B.   The LSG2 cards should be developed independently of the existing LSG1 Lone Star Card, so that it can be designed with an open architecture to more efficiently function as the interface to a number of new applications. Some of these applications would require new system development, but would result in improved business processes. Examples of these applications include adding individuals' medical information on the State Employee and Benefit Transfer Cards, or tracking service delivery and payment for agencies such as TXMHMR or TRC. For others, the cards would simply provide access to legacy application systems but would enhance the current method of service delivery. An example is the State Employee Card that limits access to client databases through the use of a smart card and biometrics. This technology increases the level of security for the agency and for the data used and stored by the agency.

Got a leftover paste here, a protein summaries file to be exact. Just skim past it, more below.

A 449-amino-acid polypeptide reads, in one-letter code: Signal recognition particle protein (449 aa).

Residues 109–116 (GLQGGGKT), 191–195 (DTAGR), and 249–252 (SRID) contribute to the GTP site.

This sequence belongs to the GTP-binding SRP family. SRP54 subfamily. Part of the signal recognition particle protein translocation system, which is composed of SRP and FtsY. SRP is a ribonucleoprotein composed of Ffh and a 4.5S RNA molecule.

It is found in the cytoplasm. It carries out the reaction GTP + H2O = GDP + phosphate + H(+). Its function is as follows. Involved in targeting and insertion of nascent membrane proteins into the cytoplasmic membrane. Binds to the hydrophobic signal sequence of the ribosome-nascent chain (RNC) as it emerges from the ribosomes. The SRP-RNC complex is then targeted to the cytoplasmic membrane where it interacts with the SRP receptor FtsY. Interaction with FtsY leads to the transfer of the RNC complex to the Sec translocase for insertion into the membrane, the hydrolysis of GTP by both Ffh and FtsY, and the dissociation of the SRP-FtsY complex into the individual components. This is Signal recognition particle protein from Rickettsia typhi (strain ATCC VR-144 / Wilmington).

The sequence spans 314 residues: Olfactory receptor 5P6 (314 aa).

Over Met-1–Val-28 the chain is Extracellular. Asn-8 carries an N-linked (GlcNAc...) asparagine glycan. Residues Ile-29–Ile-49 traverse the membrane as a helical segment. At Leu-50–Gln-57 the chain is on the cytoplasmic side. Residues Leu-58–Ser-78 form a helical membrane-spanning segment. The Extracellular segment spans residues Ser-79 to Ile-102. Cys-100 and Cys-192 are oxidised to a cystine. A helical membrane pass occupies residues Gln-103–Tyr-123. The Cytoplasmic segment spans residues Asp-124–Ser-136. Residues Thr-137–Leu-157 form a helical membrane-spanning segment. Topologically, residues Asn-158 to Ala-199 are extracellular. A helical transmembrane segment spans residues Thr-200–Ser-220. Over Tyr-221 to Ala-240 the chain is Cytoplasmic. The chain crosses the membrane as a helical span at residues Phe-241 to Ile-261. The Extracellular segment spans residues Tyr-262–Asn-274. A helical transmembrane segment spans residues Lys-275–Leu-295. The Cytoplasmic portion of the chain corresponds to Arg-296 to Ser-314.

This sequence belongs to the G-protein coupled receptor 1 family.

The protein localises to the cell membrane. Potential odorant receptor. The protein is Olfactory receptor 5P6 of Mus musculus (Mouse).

3.2.3. Recommendation 13: State Employee Card

The State Employee Card should have interoperability across state agencies. Every card should contain a finger image and should have two basic functions: identification of the employee and holding basic medical information. The card should have the flexibility to include these additional applications:

  • FLEXcard for state employees who participate in TEX Flex;
  • Employee payroll - required for state employees who choose not have direct deposit;
  • Building security for employees in agencies/buildings that choose to add this function;
  • System security for selected employees based on the level of security required for particular positions and at the request of the agency;
  • Credit card for employee travel expenses; and
  • E-commerce linkage for selected employees.